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Tips from the jeweler's bench
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Excerpts from: Colored Stone
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[448] A Look at Pearl Quality
When buying cultured pearls, consumers must consider several quality characteristics that are very different from the four C's of diamonds or gemstones. Nacre quality is very important. The nacre is the layers of protective coating - a pearly substance - that grows around a pearl nucleus. Experts warn that only pearls with a sufficient layer of nacre will last through years of wear; thin-nacre pearls often peel or crack. A nacre that is less than 0.35 mm is considered too thin, and thicker is always better.... (2004)
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Show me more articles from: [Colored Stone]|[Anne Sasso]
Releated Categories:[Pearls]


[367] A Second Look at Tiger's Eye
For the past 125 years, textbooks and museum displays have relied on the beauty of tiger's eye to add interest to an often dry description of pseudomorphism, a term that simply means the replacement of one mineral by another while preserving the form of the original mineral. Mineralogists once thought that the stunning play of light emerging from tiger's eye resulted from the infiltration and dissolution of the fibrous mineral crocidolite, a deep blue, asbestos like silicate, by hot waters rich in dissolved silica. Tigerís eye was viewed as a spectacular form of chalcedony and is often included as a variety of quartz in mineral guides.... (2003)
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Show me more articles from: [Colored Stone]|[Anne Sasso]
Releated Categories:[Gemstones Information]


[486] Bench Designers Talk About colored gemstone Jewelry Design and Repair
An experienced bench jeweler will often be able to create almost any design that doesn't actually violate the laws of physics. But colored stones are softer and typically less durable than diamonds, and a setting designed for a diamond may spell disaster with an opal or an emerald. The resulting creation may be beautiful when you first present it to the customer, but if the piece is worn frequently, it's likely to make a quick return to the jeweler's bench for repair. In this article expert gem setters share their tips and warnings for working with colored stones.... (2004)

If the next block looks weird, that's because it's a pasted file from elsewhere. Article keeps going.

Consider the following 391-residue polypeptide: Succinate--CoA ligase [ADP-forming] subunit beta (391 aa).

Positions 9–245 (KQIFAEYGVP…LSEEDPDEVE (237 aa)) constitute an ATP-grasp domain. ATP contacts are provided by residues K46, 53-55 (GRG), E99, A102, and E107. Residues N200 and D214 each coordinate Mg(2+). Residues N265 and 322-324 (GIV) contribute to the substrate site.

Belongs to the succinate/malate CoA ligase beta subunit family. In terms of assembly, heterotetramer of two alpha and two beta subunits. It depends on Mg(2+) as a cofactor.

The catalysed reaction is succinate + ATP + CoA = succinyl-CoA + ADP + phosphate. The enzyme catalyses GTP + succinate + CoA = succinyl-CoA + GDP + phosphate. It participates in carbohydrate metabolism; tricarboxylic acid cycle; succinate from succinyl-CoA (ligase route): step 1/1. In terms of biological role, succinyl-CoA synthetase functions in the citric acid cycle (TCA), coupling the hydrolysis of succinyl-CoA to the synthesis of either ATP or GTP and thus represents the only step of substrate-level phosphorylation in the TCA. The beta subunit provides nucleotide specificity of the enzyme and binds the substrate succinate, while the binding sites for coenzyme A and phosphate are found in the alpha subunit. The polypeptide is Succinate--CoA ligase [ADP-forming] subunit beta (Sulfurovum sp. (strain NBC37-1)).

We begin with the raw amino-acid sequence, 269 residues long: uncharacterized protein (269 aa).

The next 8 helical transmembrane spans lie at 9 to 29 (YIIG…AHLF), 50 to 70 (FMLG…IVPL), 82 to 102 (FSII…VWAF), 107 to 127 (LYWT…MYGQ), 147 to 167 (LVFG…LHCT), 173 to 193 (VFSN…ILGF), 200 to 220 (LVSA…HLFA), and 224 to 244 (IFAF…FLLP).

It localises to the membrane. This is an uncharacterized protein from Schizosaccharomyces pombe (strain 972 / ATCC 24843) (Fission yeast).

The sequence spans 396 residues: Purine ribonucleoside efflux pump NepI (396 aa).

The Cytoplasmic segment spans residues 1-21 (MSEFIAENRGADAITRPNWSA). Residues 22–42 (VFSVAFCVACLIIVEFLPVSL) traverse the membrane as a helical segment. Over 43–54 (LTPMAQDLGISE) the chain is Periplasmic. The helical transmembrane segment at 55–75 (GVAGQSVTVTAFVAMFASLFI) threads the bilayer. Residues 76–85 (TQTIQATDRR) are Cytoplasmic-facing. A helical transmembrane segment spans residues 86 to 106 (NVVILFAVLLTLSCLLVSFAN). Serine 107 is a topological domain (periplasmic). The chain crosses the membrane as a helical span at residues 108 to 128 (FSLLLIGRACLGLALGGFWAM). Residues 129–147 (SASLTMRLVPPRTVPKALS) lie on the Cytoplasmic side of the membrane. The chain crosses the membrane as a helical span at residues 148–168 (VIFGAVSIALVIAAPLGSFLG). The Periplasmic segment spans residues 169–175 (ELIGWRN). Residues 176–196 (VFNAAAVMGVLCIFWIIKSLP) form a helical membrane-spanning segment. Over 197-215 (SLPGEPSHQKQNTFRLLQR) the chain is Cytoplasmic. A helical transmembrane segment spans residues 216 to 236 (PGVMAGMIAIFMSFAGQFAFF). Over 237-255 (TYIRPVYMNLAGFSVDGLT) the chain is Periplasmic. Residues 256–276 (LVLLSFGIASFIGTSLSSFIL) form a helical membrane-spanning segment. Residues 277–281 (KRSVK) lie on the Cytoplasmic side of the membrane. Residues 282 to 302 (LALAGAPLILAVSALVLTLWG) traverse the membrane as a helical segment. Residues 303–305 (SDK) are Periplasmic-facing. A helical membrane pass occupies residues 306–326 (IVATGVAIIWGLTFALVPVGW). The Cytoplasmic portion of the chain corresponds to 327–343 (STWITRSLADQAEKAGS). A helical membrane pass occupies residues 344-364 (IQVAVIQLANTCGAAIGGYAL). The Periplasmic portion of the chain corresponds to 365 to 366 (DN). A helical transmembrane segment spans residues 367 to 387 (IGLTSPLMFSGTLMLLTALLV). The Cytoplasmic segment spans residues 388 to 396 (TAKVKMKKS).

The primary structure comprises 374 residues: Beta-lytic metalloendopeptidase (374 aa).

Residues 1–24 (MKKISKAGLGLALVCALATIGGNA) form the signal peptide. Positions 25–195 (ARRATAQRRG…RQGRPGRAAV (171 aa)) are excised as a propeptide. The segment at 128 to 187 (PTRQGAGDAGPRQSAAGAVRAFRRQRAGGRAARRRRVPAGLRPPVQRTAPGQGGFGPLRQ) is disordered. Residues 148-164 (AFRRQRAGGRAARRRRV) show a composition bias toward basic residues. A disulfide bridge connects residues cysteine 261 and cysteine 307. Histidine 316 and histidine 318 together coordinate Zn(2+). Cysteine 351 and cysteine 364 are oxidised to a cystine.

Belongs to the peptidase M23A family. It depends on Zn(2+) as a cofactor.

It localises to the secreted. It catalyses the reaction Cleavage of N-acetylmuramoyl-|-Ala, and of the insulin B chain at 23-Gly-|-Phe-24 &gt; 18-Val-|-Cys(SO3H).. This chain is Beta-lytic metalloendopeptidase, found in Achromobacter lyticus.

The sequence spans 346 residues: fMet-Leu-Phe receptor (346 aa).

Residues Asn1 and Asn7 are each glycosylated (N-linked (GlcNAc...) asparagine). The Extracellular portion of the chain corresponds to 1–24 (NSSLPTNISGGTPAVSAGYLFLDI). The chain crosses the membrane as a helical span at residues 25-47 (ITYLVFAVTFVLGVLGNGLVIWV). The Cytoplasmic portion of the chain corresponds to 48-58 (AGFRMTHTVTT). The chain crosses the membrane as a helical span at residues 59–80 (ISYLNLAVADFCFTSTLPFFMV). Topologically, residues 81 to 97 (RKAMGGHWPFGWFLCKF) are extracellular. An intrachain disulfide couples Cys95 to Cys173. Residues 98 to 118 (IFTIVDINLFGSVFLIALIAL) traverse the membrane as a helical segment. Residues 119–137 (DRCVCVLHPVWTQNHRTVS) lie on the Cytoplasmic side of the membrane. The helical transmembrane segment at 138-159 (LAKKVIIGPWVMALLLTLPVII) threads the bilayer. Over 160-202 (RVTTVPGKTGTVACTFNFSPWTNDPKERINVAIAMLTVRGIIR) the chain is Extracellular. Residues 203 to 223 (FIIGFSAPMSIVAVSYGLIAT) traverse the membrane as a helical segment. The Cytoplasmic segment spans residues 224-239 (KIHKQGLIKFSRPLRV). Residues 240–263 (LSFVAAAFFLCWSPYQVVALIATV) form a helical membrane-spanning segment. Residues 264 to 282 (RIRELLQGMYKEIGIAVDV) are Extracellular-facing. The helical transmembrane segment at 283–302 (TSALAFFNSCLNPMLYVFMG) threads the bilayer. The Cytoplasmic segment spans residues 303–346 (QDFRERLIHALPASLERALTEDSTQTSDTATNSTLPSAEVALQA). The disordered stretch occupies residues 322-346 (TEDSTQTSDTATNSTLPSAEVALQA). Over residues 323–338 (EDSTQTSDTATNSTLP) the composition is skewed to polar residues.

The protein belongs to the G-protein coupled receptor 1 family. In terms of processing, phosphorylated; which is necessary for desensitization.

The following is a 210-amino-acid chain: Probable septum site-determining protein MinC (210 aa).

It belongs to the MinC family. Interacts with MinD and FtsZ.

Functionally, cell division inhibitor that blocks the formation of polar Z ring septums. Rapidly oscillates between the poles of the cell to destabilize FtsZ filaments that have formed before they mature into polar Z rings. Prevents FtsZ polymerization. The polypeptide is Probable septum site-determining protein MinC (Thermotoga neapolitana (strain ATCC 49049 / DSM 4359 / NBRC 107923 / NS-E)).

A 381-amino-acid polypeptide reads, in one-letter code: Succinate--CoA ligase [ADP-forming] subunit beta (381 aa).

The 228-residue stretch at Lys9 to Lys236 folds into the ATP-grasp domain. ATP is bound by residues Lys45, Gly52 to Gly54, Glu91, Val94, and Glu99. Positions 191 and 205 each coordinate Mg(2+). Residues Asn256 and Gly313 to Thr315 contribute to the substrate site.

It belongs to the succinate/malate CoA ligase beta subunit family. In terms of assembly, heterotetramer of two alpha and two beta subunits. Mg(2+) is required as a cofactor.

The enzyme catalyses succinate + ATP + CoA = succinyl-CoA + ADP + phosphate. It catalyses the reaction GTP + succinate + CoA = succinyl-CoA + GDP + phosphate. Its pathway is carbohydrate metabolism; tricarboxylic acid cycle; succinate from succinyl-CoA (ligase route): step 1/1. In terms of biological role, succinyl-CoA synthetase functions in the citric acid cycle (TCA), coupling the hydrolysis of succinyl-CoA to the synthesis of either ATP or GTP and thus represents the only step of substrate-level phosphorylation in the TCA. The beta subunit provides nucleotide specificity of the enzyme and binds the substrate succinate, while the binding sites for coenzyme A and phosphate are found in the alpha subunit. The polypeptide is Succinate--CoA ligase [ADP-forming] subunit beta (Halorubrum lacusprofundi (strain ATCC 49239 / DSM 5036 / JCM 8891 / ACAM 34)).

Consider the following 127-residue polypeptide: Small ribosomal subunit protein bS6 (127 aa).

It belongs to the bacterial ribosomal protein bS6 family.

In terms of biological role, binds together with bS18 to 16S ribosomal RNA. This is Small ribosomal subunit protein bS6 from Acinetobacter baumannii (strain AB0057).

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Show me more articles from: [Colored Stone]|[Suzanne Wade]
Releated Categories:[Jewelry Design]|[Repairs]


[808] Beryllium-Diffused Blue Sapphire?
Beryllium diffusion typically brightens the color of ruby or sapphire, making a stone more yellow, orange, or red, depending on the original color. Because the color change can go all the way through the stone, the treatment is more difficult to identify than traditional diffusion, which is an easily-detected surface treatment. When beryllium diffusion was first introduced to the market in 2001, uncertainty about disclosure created a controversy that led to a sharp drop in prices for the diffused stones. Today, beryllium-diffused corundum sells for a fraction of the price of its natural or heated counterparts.... (2006)
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Show me more articles from: [Colored Stone]|[Beard Morgan]
Releated Categories:[GemBiz]


[794] Blue Spinel Turns Heads With New Top-grade Material
Well worth a fresh inspection under the loupe is some fine blue spinel currently on the market. An ancient group of related minerals, spinel likely owes its name to the Old Latin sintill -- from which the word scintillation was derived. And a good descriptive name it is. If you havent considered blue spinel for a fine jewelry piece, remember that its density assures a high polish when faceted. Rating an 8 on the Mohs scale, this gem doesnt need to be coddled in protective mountings, either.... (2006)
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Show me more articles from: [Colored Stone]|[Diana Jarrett]
Releated Categories:[GemBiz]


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